New Zealand's Prime Minister when Robert Mugabe seized power in Zimbabwe in 1980 was another tough guy named Robert Muldoon, and he'll be chortling in his grave as the 93-year-old African dictator finally steps aside.
Muldoon caused a diplomatic furore at the 1981 Commonwealth leaders' meeting in Melbourne the following year where Mugabe was treated by most with kid gloves but by our Prime Minister with boxing gloves.
It was my first overseas trip with Muldoon and it was an eye opener with him reminding us that Mugabe had been shooting people in the bush not too long before.
When the comments were reported, they were taken exception to by the then Secretary General of the Commonwealth Sonny Ramphal who was always lauded by the black African countries.
Muldoon was having none of it, telling Ramphal through us to "stick to keeping the minutes."
Our PM was playing to his constituency back home on the eve of the 1981 election, and the Springbok tour here a few months earlier, when he threatened the black African states that if they criticised him for hosting the rugby he'd unload a dossier of human rights abuses they'd been inflicting on their people.
To say Mugabe was brutal on his people is a gross understatement.
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Critics of his ever increasing repressive regime were dismissed as traitors and sell-outs, which during the civil war there, would mean certain death.
He sanctioned the self styled war veterans, who were backed by his henchmen, to use murder and violence as an electoral strategy and to claim white-owned farms as their own.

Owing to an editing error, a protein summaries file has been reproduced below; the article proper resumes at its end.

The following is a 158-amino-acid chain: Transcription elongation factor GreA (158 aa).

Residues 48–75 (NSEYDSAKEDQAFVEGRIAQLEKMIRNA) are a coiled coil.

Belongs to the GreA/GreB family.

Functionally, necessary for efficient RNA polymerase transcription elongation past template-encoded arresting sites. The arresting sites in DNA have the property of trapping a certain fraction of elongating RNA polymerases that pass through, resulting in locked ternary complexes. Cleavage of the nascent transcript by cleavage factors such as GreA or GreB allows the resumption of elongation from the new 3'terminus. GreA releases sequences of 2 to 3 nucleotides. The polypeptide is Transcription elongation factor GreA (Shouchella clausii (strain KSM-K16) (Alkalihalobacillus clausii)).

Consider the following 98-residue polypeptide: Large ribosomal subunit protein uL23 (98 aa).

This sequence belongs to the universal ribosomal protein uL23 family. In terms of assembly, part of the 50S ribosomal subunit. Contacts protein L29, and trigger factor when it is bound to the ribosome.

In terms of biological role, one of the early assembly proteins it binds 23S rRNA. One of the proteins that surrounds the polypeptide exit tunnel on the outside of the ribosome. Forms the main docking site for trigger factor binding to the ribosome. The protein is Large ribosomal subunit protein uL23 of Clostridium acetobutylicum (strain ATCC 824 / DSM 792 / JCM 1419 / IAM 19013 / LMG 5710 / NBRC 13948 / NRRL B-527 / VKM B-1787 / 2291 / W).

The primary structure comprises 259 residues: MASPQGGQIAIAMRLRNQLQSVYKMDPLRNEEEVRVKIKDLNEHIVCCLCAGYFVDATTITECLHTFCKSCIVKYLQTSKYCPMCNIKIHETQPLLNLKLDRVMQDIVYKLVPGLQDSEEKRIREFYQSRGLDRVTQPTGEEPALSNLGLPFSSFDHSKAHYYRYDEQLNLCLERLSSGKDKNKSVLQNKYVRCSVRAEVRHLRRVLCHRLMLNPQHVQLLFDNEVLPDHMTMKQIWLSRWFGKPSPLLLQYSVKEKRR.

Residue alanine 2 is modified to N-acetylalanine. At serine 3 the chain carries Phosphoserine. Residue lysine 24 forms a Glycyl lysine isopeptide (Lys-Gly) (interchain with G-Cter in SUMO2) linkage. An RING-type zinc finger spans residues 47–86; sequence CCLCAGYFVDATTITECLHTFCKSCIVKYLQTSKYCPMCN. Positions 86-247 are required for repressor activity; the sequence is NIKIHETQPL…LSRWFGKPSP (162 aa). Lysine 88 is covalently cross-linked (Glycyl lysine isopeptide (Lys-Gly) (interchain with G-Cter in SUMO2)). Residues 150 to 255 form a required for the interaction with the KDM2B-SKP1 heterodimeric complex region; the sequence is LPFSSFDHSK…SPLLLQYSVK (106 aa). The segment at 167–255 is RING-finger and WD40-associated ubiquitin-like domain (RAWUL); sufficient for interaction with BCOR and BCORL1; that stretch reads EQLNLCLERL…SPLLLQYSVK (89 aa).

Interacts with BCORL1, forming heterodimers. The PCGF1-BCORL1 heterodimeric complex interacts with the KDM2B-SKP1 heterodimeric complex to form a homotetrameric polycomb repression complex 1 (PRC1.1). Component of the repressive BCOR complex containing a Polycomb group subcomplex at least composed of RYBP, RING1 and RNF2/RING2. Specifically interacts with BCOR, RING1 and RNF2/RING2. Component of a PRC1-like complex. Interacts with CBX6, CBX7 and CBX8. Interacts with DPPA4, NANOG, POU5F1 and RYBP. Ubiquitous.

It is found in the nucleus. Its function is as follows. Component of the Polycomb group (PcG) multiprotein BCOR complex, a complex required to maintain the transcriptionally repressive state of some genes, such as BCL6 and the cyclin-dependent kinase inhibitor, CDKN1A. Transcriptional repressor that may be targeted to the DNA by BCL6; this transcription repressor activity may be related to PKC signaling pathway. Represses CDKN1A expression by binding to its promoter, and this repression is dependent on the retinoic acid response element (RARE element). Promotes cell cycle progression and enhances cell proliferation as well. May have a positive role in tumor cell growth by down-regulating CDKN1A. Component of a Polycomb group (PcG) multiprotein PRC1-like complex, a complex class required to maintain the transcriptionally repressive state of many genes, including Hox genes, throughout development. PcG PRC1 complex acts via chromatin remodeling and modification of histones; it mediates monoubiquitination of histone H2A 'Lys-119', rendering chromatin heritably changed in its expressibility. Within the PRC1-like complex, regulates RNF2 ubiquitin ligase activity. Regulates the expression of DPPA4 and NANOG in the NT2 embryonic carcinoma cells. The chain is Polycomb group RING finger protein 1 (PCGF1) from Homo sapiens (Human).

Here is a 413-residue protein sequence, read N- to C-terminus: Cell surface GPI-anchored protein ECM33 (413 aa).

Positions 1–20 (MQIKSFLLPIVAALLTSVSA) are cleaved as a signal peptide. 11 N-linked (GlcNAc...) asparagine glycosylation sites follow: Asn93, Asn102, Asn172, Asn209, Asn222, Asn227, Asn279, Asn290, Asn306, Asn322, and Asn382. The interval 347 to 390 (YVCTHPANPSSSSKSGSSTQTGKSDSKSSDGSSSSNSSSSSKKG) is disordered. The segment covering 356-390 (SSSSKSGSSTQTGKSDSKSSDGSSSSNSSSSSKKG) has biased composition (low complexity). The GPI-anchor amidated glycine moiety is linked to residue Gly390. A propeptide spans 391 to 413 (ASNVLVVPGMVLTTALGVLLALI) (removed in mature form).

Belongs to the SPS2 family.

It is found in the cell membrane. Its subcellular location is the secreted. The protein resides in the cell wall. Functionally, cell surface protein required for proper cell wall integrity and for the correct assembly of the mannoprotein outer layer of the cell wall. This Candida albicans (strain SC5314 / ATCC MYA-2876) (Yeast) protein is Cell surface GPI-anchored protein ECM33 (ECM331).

The year John Key's National led Government came to power here, Mugabe lost an election there to the courageous Morgan Tsvangirai, who on several occasions had been almost beaten to death for his opposition to the dictator.
He got 48 percent of the vote compared to Mugabe's 43 percent, but didn't push it to a second round because he knew his supporters would suffer the consequences.
Before the vote Mugabe said if you lose an election and are rejected by the people it's time to leave politics.
After it he declared only God could remove him from office
I had the good fortune of interviewing Tsvangirai when he was Prime Minister under Mugabe between 2009 and 2013 which was a job he freely admitted was a title with no power.
One can now only hope this country, once the jewel of southern Africa, but which in the year of Tsvangirai's "win" at the polls had an inflation rate of 231 million percent, can once again find its lustre but that at the moment is in the lap of the gods.